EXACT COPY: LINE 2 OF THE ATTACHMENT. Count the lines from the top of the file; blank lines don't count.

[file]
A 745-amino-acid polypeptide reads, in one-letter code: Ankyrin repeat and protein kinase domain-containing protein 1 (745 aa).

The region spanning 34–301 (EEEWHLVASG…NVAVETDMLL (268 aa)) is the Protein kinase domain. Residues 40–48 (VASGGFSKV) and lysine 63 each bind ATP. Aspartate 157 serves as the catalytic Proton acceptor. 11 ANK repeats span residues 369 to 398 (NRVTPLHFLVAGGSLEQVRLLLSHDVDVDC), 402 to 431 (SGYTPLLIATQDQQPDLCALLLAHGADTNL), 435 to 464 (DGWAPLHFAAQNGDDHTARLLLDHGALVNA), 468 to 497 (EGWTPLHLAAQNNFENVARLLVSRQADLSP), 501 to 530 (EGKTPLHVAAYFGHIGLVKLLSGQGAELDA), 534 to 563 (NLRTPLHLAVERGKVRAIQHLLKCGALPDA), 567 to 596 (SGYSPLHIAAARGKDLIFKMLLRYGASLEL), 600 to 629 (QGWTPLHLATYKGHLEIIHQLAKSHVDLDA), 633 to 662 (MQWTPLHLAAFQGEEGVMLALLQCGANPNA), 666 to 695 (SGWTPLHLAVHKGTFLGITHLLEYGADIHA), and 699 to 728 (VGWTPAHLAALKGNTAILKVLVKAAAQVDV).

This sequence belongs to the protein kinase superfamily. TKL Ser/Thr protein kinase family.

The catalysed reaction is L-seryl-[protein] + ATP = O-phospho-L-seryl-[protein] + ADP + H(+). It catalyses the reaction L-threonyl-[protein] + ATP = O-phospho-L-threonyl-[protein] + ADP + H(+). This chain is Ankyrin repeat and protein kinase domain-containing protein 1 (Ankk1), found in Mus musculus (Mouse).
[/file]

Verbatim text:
The region spanning 34–301 (EEEWHLVASG…NVAVETDMLL (268 aa)) is the Protein kinase domain. Residues 40–48 (VASGGFSKV) and lysine 63 each bind ATP. Aspartate 157 serves as the catalytic Proton acceptor. 11 ANK repeats span residues 369 to 398 (NRVTPLHFLVAGGSLEQVRLLLSHDVDVDC), 402 to 431 (SGYTPLLIATQDQQPDLCALLLAHGADTNL), 435 to 464 (DGWAPLHFAAQNGDDHTARLLLDHGALVNA), 468 to 497 (EGWTPLHLAAQNNFENVARLLVSRQADLSP), 501 to 530 (EGKTPLHVAAYFGHIGLVKLLSGQGAELDA), 534 to 563 (NLRTPLHLAVERGKVRAIQHLLKCGALPDA), 567 to 596 (SGYSPLHIAAARGKDLIFKMLLRYGASLEL), 600 to 629 (QGWTPLHLATYKGHLEIIHQLAKSHVDLDA), 633 to 662 (MQWTPLHLAAFQGEEGVMLALLQCGANPNA), 666 to 695 (SGWTPLHLAVHKGTFLGITHLLEYGADIHA), and 699 to 728 (VGWTPAHLAALKGNTAILKVLVKAAAQVDV).